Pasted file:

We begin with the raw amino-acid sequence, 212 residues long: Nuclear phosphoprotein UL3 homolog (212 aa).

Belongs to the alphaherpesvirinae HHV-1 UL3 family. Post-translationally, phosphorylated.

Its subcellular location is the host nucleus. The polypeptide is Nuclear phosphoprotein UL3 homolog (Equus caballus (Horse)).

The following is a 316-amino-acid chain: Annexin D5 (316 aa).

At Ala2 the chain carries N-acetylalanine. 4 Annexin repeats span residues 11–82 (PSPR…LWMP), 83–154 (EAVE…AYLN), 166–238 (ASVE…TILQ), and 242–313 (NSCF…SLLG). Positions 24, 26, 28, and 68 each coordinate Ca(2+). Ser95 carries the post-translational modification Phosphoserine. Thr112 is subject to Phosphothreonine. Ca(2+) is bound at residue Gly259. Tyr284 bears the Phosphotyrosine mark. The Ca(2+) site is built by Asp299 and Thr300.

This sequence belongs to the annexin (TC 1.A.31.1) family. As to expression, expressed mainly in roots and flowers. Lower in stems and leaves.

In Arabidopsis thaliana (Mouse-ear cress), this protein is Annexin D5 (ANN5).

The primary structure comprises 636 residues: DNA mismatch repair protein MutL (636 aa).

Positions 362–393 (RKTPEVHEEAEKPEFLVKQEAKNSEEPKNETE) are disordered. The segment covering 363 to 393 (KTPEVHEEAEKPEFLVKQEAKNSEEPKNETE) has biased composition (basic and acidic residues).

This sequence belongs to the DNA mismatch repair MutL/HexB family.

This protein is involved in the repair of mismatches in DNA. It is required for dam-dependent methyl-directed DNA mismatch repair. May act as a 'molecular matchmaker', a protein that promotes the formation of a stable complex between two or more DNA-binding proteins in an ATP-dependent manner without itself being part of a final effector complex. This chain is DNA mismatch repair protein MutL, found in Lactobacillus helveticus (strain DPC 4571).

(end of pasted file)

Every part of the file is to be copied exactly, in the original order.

We begin with the raw amino-acid sequence, 212 residues long: Nuclear phosphoprotein UL3 homolog (212 aa).

Belongs to the alphaherpesvirinae HHV-1 UL3 family. Post-translationally, phosphorylated.

Its subcellular location is the host nucleus. The polypeptide is Nuclear phosphoprotein UL3 homolog (Equus caballus (Horse)).

The following is a 316-amino-acid chain: Annexin D5 (316 aa).

At Ala2 the chain carries N-acetylalanine. 4 Annexin repeats span residues 11–82 (PSPR…LWMP), 83–154 (EAVE…AYLN), 166–238 (ASVE…TILQ), and 242–313 (NSCF…SLLG). Positions 24, 26, 28, and 68 each coordinate Ca(2+). Ser95 carries the post-translational modification Phosphoserine. Thr112 is subject to Phosphothreonine. Ca(2+) is bound at residue Gly259. Tyr284 bears the Phosphotyrosine mark. The Ca(2+) site is built by Asp299 and Thr300.

This sequence belongs to the annexin (TC 1.A.31.1) family. As to expression, expressed mainly in roots and flowers. Lower in stems and leaves.

In Arabidopsis thaliana (Mouse-ear cress), this protein is Annexin D5 (ANN5).

The primary structure comprises 636 residues: DNA mismatch repair protein MutL (636 aa).

Positions 362–393 (RKTPEVHEEAEKPEFLVKQEAKNSEEPKNETE) are disordered. The segment covering 363 to 393 (KTPEVHEEAEKPEFLVKQEAKNSEEPKNETE) has biased composition (basic and acidic residues).

This sequence belongs to the DNA mismatch repair MutL/HexB family.

This protein is involved in the repair of mismatches in DNA. It is required for dam-dependent methyl-directed DNA mismatch repair. May act as a 'molecular matchmaker', a protein that promotes the formation of a stable complex between two or more DNA-binding proteins in an ATP-dependent manner without itself being part of a final effector complex. This chain is DNA mismatch repair protein MutL, found in Lactobacillus helveticus (strain DPC 4571).